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Political Science Seminar Series: Kerem Yıldırım (Koç University)

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Sabancı University
Faculty of Arts and Social Science

 

POLITICAL SCIENCE SEMINAR SERIES

 

Continuous Clientelism: Persuasion and Preference Change in Turkey

 

Kerem Yıldırım
(Postdoctoral Research Fellow, Koç University)

 

March 22, 2017, Wednesday

12:30  FASS 2034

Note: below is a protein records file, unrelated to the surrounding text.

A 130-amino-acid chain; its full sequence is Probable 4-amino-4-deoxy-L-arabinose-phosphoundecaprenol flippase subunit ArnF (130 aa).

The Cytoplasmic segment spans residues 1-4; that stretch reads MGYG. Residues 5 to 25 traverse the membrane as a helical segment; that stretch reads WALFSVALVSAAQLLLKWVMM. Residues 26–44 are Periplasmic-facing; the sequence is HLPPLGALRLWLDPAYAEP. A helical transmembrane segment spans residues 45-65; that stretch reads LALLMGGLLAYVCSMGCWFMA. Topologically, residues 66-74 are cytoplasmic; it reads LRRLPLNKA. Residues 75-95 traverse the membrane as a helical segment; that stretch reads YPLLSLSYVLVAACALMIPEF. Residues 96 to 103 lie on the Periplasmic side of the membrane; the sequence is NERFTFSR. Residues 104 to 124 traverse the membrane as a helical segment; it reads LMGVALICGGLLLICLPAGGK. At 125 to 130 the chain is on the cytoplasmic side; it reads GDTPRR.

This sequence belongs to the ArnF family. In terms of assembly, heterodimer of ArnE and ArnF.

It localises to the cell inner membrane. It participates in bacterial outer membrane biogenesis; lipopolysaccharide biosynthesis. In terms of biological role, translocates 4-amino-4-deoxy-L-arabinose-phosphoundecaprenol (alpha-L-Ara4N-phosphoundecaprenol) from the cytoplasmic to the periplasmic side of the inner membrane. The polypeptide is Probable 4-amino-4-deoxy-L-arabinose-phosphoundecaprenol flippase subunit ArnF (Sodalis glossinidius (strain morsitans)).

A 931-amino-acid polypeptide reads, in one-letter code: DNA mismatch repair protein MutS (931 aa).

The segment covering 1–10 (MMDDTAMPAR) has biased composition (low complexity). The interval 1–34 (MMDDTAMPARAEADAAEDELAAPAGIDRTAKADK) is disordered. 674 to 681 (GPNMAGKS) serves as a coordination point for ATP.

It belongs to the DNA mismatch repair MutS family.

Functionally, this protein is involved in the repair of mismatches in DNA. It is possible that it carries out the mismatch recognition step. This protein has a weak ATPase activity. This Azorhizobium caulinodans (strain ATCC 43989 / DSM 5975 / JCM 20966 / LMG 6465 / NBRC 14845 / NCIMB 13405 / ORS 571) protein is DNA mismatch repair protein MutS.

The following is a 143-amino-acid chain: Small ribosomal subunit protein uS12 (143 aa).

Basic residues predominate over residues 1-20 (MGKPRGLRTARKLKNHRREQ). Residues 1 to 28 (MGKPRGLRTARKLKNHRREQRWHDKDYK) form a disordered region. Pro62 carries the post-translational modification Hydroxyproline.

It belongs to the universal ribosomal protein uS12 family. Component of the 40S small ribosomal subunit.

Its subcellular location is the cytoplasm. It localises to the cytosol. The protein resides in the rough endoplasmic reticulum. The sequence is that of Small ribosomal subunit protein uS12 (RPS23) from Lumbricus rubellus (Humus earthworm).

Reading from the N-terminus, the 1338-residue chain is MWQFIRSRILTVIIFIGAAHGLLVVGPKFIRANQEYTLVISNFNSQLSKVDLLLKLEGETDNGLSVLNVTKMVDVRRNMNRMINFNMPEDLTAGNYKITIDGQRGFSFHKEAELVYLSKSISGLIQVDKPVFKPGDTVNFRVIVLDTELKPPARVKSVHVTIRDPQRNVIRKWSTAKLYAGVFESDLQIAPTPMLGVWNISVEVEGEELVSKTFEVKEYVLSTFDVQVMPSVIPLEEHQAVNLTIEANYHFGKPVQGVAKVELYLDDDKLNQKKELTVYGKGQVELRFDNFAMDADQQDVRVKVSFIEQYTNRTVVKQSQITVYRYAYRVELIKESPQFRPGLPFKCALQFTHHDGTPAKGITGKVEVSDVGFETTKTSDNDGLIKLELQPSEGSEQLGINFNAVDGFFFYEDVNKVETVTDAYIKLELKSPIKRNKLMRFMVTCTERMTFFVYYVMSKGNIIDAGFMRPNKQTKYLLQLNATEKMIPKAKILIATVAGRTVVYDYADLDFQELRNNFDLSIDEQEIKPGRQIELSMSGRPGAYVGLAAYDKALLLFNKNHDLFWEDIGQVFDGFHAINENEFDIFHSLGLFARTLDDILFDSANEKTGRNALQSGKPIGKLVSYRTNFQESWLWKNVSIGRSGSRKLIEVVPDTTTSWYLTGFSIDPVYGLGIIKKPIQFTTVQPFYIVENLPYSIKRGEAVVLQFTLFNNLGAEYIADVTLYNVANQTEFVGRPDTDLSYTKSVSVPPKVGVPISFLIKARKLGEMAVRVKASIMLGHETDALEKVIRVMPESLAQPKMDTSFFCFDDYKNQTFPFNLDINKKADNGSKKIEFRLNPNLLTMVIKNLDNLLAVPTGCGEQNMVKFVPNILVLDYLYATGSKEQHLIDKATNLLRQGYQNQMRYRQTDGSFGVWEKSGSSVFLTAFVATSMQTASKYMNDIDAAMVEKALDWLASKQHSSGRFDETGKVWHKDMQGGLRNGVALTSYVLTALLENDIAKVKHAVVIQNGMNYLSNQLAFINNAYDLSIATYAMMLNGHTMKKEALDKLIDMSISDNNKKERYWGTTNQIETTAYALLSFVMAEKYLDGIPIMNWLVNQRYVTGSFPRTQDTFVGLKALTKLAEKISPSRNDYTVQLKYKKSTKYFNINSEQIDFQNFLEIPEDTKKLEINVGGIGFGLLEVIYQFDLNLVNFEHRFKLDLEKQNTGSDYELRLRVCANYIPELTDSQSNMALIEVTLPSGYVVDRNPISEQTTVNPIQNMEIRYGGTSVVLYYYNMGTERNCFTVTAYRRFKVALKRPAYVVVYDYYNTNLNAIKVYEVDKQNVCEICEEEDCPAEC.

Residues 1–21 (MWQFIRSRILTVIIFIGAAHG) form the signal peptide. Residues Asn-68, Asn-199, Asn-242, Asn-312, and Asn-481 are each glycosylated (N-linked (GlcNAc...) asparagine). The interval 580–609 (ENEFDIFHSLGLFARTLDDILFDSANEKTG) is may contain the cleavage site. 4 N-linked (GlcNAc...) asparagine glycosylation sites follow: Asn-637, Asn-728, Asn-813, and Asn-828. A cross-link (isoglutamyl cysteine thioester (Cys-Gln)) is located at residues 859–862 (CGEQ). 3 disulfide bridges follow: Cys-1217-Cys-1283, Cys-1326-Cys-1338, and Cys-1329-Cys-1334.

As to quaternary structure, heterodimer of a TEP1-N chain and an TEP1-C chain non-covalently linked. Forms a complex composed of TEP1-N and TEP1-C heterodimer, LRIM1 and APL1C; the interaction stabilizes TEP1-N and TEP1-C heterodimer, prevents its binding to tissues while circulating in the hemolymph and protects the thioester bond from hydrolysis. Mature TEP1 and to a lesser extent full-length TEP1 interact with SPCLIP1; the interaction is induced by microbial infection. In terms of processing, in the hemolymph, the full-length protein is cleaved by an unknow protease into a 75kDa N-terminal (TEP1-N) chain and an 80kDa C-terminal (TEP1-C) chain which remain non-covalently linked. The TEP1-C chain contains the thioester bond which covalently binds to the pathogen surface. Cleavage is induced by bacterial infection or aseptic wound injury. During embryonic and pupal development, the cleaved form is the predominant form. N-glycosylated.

Abstract: This study tries to untangle the interaction between policy preferences, generally understood as a programmatic component, and clientelistic iteration, i.e. discretionary provision of benefits in return for political gains. Different political linkage strategies do not have to be mutually exclusive. In fact, there can be “spillover” effects of clientelistic interactions in the long run. The study theorizes the policy areas where we should observe this effect. It provides an account in which convergence of perceptions and preferences occur due to increasing levels of predictability, trust, affinity, and mutual dependency between patrons and their clients in iterated clientelistic interactions. The study argues that parties which have extensive, long-term clientelistic linkages with voters will not only provide discretionary benefits to their clients in return for support during elections, but patrons will also try to persuade voters in specific policy areas. The study focuses on the Turkish case, and it combines representative survey data, several experiments, an original online survey with a fieldwork conducted in two Istanbul neighborhoods to show the effect of clientelistic continuity on attitudes and persuasion. Empirical findings indicate that the long-term effects of clientelism are particularly pronounced when the policy area is salient for the political party or if the party owns the policy issue. Furthermore, the qualitative research indicates that long-term clientelism is sensitive to poverty, urban precarity, and gentrification. While poverty facilitates continuity, external shocks such as gentrification are conducive to re-intensification and suspension of linkages. Empirical findings compare these alternative trajectories of clientelistic continuity and they provide evidence for the theorized framework.